Flight Attendants Question Decision, Some May Refuse To
Citing a need to focus
screening efforts on items of greater potential danger to
passengers, TSA Director Edmund "Kip" Hawley (file photo, right)
announced Friday the agency will relax its screening guidelines on
certain items that have not been allowed in the cabin of a
passenger airliner since 9/11.
Under the new guidelines -- which, if approved by the Department
of Homeland Security and the OMD, would take effect on December 22
-- scissors less than 4" long will be allowed through security
checkpoints, in carry-on bags and on a person's self. Small tools
such as screwdrivers and wrenches will also be allowed onboard, as
long as the items aren't more than 7" in length and do not have a
sharp cutting edge.
As was reported earlier this week in
Aero-News, the TSA said the decision was made to allow
the screeners to focus their efforts on what is seen as the next
big terrorist threat to domestic airliners -- explosives in the
cabin. Hawley told reporters Friday the TSA has devoted its recent
training efforts to identifying both assembled IEDs, as well as
partially assembled components, in carry-on luggage.
"I am convinced, that the time now spent searching bags for
small scissors and tools can be better utilized to focus on the far
more dangerous threat of explosives," said Hawley.
The TSA director added this explosives training paid off
recently for a screening crew in St. Louis, who found a hidden
explosive device on a carry-on bag that had been planted by
According to figures released by the TSA, internal studies have
shown that checkpoint screeners spend half of their screening time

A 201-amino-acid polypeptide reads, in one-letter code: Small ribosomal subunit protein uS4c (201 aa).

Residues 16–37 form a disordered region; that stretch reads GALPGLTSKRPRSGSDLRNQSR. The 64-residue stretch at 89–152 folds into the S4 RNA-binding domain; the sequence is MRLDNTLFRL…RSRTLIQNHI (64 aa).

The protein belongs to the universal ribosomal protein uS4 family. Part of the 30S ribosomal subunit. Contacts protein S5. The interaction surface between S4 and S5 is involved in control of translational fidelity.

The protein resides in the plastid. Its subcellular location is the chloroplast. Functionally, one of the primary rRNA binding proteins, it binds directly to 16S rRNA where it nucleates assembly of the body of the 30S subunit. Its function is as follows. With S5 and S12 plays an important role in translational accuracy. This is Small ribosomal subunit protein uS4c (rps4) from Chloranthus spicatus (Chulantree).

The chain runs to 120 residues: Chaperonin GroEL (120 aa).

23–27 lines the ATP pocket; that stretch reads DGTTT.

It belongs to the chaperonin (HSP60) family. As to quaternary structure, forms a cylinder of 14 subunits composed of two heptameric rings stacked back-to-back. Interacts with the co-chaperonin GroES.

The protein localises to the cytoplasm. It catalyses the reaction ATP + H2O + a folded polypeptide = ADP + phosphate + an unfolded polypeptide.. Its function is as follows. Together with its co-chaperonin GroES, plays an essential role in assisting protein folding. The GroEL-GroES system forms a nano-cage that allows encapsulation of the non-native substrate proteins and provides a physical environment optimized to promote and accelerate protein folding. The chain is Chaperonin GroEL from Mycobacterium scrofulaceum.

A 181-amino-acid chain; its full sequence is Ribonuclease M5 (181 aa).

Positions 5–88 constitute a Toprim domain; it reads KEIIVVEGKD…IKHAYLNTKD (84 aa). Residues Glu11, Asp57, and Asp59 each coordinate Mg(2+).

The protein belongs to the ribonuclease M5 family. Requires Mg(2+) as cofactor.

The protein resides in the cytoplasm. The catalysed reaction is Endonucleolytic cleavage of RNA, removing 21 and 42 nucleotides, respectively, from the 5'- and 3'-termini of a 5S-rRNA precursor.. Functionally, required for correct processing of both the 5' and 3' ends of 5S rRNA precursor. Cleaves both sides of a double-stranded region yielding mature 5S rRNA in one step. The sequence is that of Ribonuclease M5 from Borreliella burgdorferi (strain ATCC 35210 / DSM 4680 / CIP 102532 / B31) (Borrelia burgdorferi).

searching for cigarette lighters -- a recently banned item -- and
that they open one out of every four bags to remove a pair of
Faced with limited
personnel, and with other measures in place to prevent a 9/11-style
attack such as hardened cockpit doors that would prevent a
terrorist from commandeering an aircraft with box cutters or
scissors, the TSA says time saved by not pulling bags to
investigate X-ray images of scissors and similar items would be
better utilized searching for IEDs, and by conducting random
There are those, however, who question that logic -- most
adamantly, flight attendants who now feel they will be placed at
"Obviously you want an explosive-free cabin," said US Airways
flight attendants union president Mike Flores to Aero-News. "But
you don't do it at the expense of prohibiting the other items, you
do it in addition to that."
Flores added some flight attendants will refuse to fly if the
new guidelines are put in place -- which could put them out of a
Hawley told reporters Friday the flight attendants' concerns are
unfounded. "The items we're mentioning today are not a risk for the
transportation system," he said.
Flores disagrees. "I can't see that Kip Hawley's assessment of
risk with a 7-inch screwdriver impaled in my neck is not worthy of
their protection," he told Aero-News.